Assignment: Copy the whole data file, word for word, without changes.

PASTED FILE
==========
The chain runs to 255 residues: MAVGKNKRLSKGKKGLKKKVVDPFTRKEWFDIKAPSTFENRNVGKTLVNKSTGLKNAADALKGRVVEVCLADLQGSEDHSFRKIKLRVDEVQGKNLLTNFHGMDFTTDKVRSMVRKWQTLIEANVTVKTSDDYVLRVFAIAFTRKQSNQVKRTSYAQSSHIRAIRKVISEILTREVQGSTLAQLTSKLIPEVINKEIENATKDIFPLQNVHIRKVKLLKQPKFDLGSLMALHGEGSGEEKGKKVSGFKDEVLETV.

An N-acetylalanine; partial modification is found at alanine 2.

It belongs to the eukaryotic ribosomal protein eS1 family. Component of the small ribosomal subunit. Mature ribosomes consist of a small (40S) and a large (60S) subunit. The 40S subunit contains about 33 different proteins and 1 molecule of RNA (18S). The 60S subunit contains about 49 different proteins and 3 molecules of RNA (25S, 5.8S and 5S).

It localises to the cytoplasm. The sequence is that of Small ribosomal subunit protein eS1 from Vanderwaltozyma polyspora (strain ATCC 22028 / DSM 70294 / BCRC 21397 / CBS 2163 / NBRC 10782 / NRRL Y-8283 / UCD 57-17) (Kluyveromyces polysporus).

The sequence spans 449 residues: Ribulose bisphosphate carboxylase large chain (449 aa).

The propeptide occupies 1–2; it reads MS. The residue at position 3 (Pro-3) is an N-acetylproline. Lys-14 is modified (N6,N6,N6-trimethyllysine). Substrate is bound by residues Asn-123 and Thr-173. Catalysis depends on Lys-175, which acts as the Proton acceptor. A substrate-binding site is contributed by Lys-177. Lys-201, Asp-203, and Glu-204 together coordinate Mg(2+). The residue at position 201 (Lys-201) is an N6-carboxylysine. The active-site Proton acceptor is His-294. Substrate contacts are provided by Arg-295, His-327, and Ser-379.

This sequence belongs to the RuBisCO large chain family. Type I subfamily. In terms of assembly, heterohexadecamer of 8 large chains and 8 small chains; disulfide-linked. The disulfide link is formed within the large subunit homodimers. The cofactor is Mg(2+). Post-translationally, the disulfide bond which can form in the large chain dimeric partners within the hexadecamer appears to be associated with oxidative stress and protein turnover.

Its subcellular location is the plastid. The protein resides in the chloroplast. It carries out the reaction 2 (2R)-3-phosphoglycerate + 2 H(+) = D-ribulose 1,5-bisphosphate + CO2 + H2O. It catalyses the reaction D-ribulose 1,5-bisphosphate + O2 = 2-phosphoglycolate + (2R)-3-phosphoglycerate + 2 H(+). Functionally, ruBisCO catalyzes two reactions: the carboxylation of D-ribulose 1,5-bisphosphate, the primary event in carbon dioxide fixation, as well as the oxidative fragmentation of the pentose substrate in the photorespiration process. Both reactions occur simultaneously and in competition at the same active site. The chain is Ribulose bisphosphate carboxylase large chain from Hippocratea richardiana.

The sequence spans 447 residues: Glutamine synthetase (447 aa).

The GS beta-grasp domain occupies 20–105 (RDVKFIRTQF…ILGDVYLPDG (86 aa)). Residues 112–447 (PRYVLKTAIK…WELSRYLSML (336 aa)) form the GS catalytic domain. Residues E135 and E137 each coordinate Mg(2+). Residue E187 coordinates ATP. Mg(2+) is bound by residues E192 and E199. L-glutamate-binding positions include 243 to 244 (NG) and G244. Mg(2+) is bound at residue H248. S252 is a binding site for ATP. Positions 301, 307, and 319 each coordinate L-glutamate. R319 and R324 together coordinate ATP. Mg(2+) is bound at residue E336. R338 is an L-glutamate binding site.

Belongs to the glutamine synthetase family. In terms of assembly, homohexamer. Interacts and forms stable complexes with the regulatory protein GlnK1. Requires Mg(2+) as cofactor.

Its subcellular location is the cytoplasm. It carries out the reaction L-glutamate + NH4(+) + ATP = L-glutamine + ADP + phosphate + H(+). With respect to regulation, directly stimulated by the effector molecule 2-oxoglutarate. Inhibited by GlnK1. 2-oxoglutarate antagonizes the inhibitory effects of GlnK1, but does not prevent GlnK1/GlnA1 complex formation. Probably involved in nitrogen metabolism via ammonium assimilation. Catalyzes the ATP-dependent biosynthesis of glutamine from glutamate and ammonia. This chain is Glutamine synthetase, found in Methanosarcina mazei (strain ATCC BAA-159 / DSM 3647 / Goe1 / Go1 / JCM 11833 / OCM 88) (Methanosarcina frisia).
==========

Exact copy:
The chain runs to 255 residues: MAVGKNKRLSKGKKGLKKKVVDPFTRKEWFDIKAPSTFENRNVGKTLVNKSTGLKNAADALKGRVVEVCLADLQGSEDHSFRKIKLRVDEVQGKNLLTNFHGMDFTTDKVRSMVRKWQTLIEANVTVKTSDDYVLRVFAIAFTRKQSNQVKRTSYAQSSHIRAIRKVISEILTREVQGSTLAQLTSKLIPEVINKEIENATKDIFPLQNVHIRKVKLLKQPKFDLGSLMALHGEGSGEEKGKKVSGFKDEVLETV.

An N-acetylalanine; partial modification is found at alanine 2.

It belongs to the eukaryotic ribosomal protein eS1 family. Component of the small ribosomal subunit. Mature ribosomes consist of a small (40S) and a large (60S) subunit. The 40S subunit contains about 33 different proteins and 1 molecule of RNA (18S). The 60S subunit contains about 49 different proteins and 3 molecules of RNA (25S, 5.8S and 5S).

It localises to the cytoplasm. The sequence is that of Small ribosomal subunit protein eS1 from Vanderwaltozyma polyspora (strain ATCC 22028 / DSM 70294 / BCRC 21397 / CBS 2163 / NBRC 10782 / NRRL Y-8283 / UCD 57-17) (Kluyveromyces polysporus).

The sequence spans 449 residues: Ribulose bisphosphate carboxylase large chain (449 aa).

The propeptide occupies 1–2; it reads MS. The residue at position 3 (Pro-3) is an N-acetylproline. Lys-14 is modified (N6,N6,N6-trimethyllysine). Substrate is bound by residues Asn-123 and Thr-173. Catalysis depends on Lys-175, which acts as the Proton acceptor. A substrate-binding site is contributed by Lys-177. Lys-201, Asp-203, and Glu-204 together coordinate Mg(2+). The residue at position 201 (Lys-201) is an N6-carboxylysine. The active-site Proton acceptor is His-294. Substrate contacts are provided by Arg-295, His-327, and Ser-379.

This sequence belongs to the RuBisCO large chain family. Type I subfamily. In terms of assembly, heterohexadecamer of 8 large chains and 8 small chains; disulfide-linked. The disulfide link is formed within the large subunit homodimers. The cofactor is Mg(2+). Post-translationally, the disulfide bond which can form in the large chain dimeric partners within the hexadecamer appears to be associated with oxidative stress and protein turnover.

Its subcellular location is the plastid. The protein resides in the chloroplast. It carries out the reaction 2 (2R)-3-phosphoglycerate + 2 H(+) = D-ribulose 1,5-bisphosphate + CO2 + H2O. It catalyses the reaction D-ribulose 1,5-bisphosphate + O2 = 2-phosphoglycolate + (2R)-3-phosphoglycerate + 2 H(+). Functionally, ruBisCO catalyzes two reactions: the carboxylation of D-ribulose 1,5-bisphosphate, the primary event in carbon dioxide fixation, as well as the oxidative fragmentation of the pentose substrate in the photorespiration process. Both reactions occur simultaneously and in competition at the same active site. The chain is Ribulose bisphosphate carboxylase large chain from Hippocratea richardiana.

The sequence spans 447 residues: Glutamine synthetase (447 aa).

The GS beta-grasp domain occupies 20–105 (RDVKFIRTQF…ILGDVYLPDG (86 aa)). Residues 112–447 (PRYVLKTAIK…WELSRYLSML (336 aa)) form the GS catalytic domain. Residues E135 and E137 each coordinate Mg(2+). Residue E187 coordinates ATP. Mg(2+) is bound by residues E192 and E199. L-glutamate-binding positions include 243 to 244 (NG) and G244. Mg(2+) is bound at residue H248. S252 is a binding site for ATP. Positions 301, 307, and 319 each coordinate L-glutamate. R319 and R324 together coordinate ATP. Mg(2+) is bound at residue E336. R338 is an L-glutamate binding site.

Belongs to the glutamine synthetase family. In terms of assembly, homohexamer. Interacts and forms stable complexes with the regulatory protein GlnK1. Requires Mg(2+) as cofactor.

Its subcellular location is the cytoplasm. It carries out the reaction L-glutamate + NH4(+) + ATP = L-glutamine + ADP + phosphate + H(+). With respect to regulation, directly stimulated by the effector molecule 2-oxoglutarate. Inhibited by GlnK1. 2-oxoglutarate antagonizes the inhibitory effects of GlnK1, but does not prevent GlnK1/GlnA1 complex formation. Probably involved in nitrogen metabolism via ammonium assimilation. Catalyzes the ATP-dependent biosynthesis of glutamine from glutamate and ammonia. This chain is Glutamine synthetase, found in Methanosarcina mazei (strain ATCC BAA-159 / DSM 3647 / Goe1 / Go1 / JCM 11833 / OCM 88) (Methanosarcina frisia).